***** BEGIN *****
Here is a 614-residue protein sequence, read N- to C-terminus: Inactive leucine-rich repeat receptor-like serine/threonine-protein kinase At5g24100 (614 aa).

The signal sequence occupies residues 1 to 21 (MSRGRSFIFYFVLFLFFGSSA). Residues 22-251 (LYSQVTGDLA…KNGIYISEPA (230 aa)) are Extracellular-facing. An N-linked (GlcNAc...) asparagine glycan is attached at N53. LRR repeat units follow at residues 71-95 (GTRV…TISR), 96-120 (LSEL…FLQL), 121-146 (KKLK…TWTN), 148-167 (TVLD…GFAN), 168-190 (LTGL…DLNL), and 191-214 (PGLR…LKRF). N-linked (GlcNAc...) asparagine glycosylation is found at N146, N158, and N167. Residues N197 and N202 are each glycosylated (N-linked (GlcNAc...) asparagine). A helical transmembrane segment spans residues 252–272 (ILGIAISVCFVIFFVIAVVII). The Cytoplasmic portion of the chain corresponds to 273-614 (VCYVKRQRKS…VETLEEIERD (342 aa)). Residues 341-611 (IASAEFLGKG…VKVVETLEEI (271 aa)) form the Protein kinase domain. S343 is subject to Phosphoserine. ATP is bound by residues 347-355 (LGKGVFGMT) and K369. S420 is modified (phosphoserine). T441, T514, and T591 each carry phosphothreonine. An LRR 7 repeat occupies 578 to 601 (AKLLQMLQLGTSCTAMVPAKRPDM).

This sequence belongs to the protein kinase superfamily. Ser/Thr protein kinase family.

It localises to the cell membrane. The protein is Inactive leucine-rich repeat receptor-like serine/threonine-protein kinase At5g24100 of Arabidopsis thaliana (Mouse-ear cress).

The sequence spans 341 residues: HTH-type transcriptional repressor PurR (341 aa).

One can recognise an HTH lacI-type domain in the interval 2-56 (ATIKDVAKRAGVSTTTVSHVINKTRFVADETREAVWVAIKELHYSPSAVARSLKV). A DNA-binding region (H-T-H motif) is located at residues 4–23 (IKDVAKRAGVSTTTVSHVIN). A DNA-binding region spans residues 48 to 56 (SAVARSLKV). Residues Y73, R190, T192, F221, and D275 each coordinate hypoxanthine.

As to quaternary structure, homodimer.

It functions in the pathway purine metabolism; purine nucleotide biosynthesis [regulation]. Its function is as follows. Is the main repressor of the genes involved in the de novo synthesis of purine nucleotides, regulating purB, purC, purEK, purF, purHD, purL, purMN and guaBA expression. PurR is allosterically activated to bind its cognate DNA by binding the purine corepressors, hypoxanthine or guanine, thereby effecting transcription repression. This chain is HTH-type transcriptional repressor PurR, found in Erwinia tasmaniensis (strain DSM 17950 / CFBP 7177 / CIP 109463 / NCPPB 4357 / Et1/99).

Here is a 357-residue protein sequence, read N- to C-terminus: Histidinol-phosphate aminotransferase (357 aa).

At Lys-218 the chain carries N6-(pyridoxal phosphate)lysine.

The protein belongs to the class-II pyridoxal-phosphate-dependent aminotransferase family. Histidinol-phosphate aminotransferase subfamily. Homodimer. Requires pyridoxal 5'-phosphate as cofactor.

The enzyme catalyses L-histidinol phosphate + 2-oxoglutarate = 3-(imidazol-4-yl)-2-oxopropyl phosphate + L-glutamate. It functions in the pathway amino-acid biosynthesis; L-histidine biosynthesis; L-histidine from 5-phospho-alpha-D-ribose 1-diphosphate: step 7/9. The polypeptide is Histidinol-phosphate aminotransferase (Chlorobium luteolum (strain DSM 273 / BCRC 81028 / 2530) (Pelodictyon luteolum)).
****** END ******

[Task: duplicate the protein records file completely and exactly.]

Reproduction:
Here is a 614-residue protein sequence, read N- to C-terminus: Inactive leucine-rich repeat receptor-like serine/threonine-protein kinase At5g24100 (614 aa).

The signal sequence occupies residues 1 to 21 (MSRGRSFIFYFVLFLFFGSSA). Residues 22-251 (LYSQVTGDLA…KNGIYISEPA (230 aa)) are Extracellular-facing. An N-linked (GlcNAc...) asparagine glycan is attached at N53. LRR repeat units follow at residues 71-95 (GTRV…TISR), 96-120 (LSEL…FLQL), 121-146 (KKLK…TWTN), 148-167 (TVLD…GFAN), 168-190 (LTGL…DLNL), and 191-214 (PGLR…LKRF). N-linked (GlcNAc...) asparagine glycosylation is found at N146, N158, and N167. Residues N197 and N202 are each glycosylated (N-linked (GlcNAc...) asparagine). A helical transmembrane segment spans residues 252–272 (ILGIAISVCFVIFFVIAVVII). The Cytoplasmic portion of the chain corresponds to 273-614 (VCYVKRQRKS…VETLEEIERD (342 aa)). Residues 341-611 (IASAEFLGKG…VKVVETLEEI (271 aa)) form the Protein kinase domain. S343 is subject to Phosphoserine. ATP is bound by residues 347-355 (LGKGVFGMT) and K369. S420 is modified (phosphoserine). T441, T514, and T591 each carry phosphothreonine. An LRR 7 repeat occupies 578 to 601 (AKLLQMLQLGTSCTAMVPAKRPDM).

This sequence belongs to the protein kinase superfamily. Ser/Thr protein kinase family.

It localises to the cell membrane. The protein is Inactive leucine-rich repeat receptor-like serine/threonine-protein kinase At5g24100 of Arabidopsis thaliana (Mouse-ear cress).

The sequence spans 341 residues: HTH-type transcriptional repressor PurR (341 aa).

One can recognise an HTH lacI-type domain in the interval 2-56 (ATIKDVAKRAGVSTTTVSHVINKTRFVADETREAVWVAIKELHYSPSAVARSLKV). A DNA-binding region (H-T-H motif) is located at residues 4–23 (IKDVAKRAGVSTTTVSHVIN). A DNA-binding region spans residues 48 to 56 (SAVARSLKV). Residues Y73, R190, T192, F221, and D275 each coordinate hypoxanthine.

As to quaternary structure, homodimer.

It functions in the pathway purine metabolism; purine nucleotide biosynthesis [regulation]. Its function is as follows. Is the main repressor of the genes involved in the de novo synthesis of purine nucleotides, regulating purB, purC, purEK, purF, purHD, purL, purMN and guaBA expression. PurR is allosterically activated to bind its cognate DNA by binding the purine corepressors, hypoxanthine or guanine, thereby effecting transcription repression. This chain is HTH-type transcriptional repressor PurR, found in Erwinia tasmaniensis (strain DSM 17950 / CFBP 7177 / CIP 109463 / NCPPB 4357 / Et1/99).

Here is a 357-residue protein sequence, read N- to C-terminus: Histidinol-phosphate aminotransferase (357 aa).

At Lys-218 the chain carries N6-(pyridoxal phosphate)lysine.

The protein belongs to the class-II pyridoxal-phosphate-dependent aminotransferase family. Histidinol-phosphate aminotransferase subfamily. Homodimer. Requires pyridoxal 5'-phosphate as cofactor.

The enzyme catalyses L-histidinol phosphate + 2-oxoglutarate = 3-(imidazol-4-yl)-2-oxopropyl phosphate + L-glutamate. It functions in the pathway amino-acid biosynthesis; L-histidine biosynthesis; L-histidine from 5-phospho-alpha-D-ribose 1-diphosphate: step 7/9. The polypeptide is Histidinol-phosphate aminotransferase (Chlorobium luteolum (strain DSM 273 / BCRC 81028 / 2530) (Pelodictyon luteolum)).